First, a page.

The Traumatic Stress Institute fosters the transformation of organizations and service systems to trauma-informed care (TIC) through the delivery of whole-system consultation, professional training, coaching, and research.

Walking Meditation:  A Tool for Building Capacity to Notice Our Reactions to Others

September 2, 2021 / by John Engel, MA

Monthly RC Mindfulness: Come Fill Your Cup - September 2021

More than 30 RC Trainers, Champions and staff attended the sixth Monthly RC Mindfulness session. This blog offers a brief summary of the session, initial feedback from participants, and resources to advance learning and practice.

Enjoy the read and remember that all staff, Champions, and Trainers at RC agencies are welcome to attend this free, monthly drop-in offering – share this registration link with your coworkers today.

Join us October 6th when we will share our walking meditation experiences and introduce a Body Scan practice.

Session Summary

Our Risking Connection curriculum makes clear that noticing our reactions to others is an essential practice, which we must foster and continuously develop to effectively support the healing of trauma survivors. The Monthly RC Mindfulness session in June introduced the idea that mindfulness practices can be used to develop The Practice of Noticing. In the July session sitting meditation was explored as a specific practice for building capacity to notice reactions, as summarized in The Practice of Noticing - Using Support Anchors. In our September session we introduced walking meditation as another practice for building our capacity to notice our reactions to others. Walking meditation offers an opportunity to use the bodily sensations from walking as internal support anchors. This supports our mindfulness practice and helps build our attentional focus and bodily awareness. Both of these capacities are useful in noticing our reactions to others and widening our window of tolerance.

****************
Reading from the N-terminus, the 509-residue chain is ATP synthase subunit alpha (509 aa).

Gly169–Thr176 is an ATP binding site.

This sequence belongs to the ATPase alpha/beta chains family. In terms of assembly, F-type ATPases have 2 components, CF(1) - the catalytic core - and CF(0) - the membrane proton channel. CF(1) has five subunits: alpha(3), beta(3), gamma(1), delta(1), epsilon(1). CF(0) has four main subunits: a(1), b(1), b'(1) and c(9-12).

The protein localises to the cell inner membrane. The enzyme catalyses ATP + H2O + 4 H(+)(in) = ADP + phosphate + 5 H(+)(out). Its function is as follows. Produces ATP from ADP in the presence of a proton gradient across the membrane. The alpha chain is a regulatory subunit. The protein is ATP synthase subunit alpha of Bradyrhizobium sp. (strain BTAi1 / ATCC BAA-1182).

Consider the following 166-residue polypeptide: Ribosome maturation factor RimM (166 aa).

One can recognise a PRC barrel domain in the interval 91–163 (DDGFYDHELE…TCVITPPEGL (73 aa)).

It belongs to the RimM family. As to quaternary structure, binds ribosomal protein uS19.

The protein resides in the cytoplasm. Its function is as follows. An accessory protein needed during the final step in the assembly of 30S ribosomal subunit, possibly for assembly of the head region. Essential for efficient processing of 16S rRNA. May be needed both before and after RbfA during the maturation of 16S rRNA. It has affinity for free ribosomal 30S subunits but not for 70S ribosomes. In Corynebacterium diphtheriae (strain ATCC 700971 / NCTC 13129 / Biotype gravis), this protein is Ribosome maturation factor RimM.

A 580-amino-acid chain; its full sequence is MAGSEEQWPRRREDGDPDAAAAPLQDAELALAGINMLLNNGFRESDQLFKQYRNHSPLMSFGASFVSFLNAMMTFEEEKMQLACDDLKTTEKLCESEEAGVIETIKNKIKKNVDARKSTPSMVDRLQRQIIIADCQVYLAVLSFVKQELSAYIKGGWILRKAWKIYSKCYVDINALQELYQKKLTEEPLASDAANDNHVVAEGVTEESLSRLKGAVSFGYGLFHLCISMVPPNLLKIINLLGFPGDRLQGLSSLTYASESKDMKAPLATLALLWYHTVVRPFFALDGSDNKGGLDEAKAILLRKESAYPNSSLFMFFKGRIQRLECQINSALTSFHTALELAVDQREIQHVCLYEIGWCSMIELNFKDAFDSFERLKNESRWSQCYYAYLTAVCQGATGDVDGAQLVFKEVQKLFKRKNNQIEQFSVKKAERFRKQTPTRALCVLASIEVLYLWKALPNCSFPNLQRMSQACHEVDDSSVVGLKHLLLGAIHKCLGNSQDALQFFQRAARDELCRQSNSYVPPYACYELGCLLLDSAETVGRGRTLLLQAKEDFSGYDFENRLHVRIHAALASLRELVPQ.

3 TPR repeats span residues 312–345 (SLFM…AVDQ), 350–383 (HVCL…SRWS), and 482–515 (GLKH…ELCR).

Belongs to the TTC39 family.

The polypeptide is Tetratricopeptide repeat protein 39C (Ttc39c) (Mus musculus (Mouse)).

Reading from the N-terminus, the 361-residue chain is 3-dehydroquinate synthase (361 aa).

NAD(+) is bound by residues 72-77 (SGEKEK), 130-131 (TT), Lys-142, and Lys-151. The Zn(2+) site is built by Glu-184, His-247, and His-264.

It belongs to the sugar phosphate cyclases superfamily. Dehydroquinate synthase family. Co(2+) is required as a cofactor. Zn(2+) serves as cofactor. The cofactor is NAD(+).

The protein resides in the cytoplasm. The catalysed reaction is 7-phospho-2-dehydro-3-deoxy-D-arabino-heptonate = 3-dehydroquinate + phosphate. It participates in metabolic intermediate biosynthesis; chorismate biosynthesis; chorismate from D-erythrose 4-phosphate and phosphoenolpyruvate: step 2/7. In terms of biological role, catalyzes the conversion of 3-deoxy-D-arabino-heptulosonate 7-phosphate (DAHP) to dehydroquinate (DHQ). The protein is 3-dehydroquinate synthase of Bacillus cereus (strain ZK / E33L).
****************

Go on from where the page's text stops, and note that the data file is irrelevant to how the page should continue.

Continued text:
Invitation to September Practice

Explore walking meditation during the month of September, building on the July-August experience with sitting meditation:

  • 2-3 times per week for 2-5 minutes per session
  • Set a specific time (if helpful), such as upon rising, mid-morning break, lunch time, pre-bed…
  • Explore different bodily sensations (internal anchors)
  • Mix and compare walking and sitting meditation
  • Take care of yourself, seek support as needed
  • Notice your reactions and have fun!

Participant Feedback  

  • "I am really trying to learn to practice meditation and these sessions have been helpful."
  • "I love the different layers of meditation that are being introduced and practiced."
  • "We are living in a time where these momentary respites are essential. Thank you for creating a space for us to be intentional in carving out this time for ourselves."

 

Resource and Reminders for Walking Meditation

Tip #1: Scan your environment for safety. Practicing in a safe space (alone or with others) will help your survival brain perceive safety, so that you can access calm and focus.

Tip #2:  During walking meditation, experiment with different internal support anchors by focusing your attention on the bodily sensation of your feet contacting the ground, the movement of your arms or legs, or your head balancing on your neck and shoulders. When you notice your mind wandering gently guide your attention back to the bodily sensations of walking.

Tip #3: Meditation is not recommended as a way to move from a highly dysregulated state to a place of calm, especially for trauma survivors. Rather, movement-based activities, including gentle rhythmic motion, walking, yoga, and other forms of exercise better support nervous system regulation.

Tip #4: If you are new to our Monthly RC Mindfulness (or simply wish to review prior sessions), feel free to explore mindfulness blogs on the TSI website. The posts with the image of a yellow cup are part of the Monthly RC Mindfulness series and there is a three-part series, too, from Summer/Fall 2020.

Register for Monthly RC Mindfulness

Tags: Mindfulness

John Engel, MA

Written by John Engel, MA

John Engel is a Program Coordinator for the Traumatic Stress Institute of the Klingberg Family Centers, where he serves as a trainer and consultant for client agencies adopting whole system change to trauma-informed care. John also facilitates strategic change initiatives and product development for TSI, including development and launch of the Online ARTIC Scale. Additionally, John has been piloting mindfulness in the workplace, including design and delivery of a national training webinar entitled Mindfulness in the Workplace: Practices for Sustaining Trauma-Informed Care, design and facilitation of a day-long virtual training event, Mindfulness: The Inner Work of Racial Healing and Trauma-Informed Care, and a Monthly RC Mindfulness pilot in 2021. Since 2011, John has written a monthly column, The Fatherhood Journey, for the Daily Hampshire Gazette, with a mission of promoting public and private conversations about fatherhood.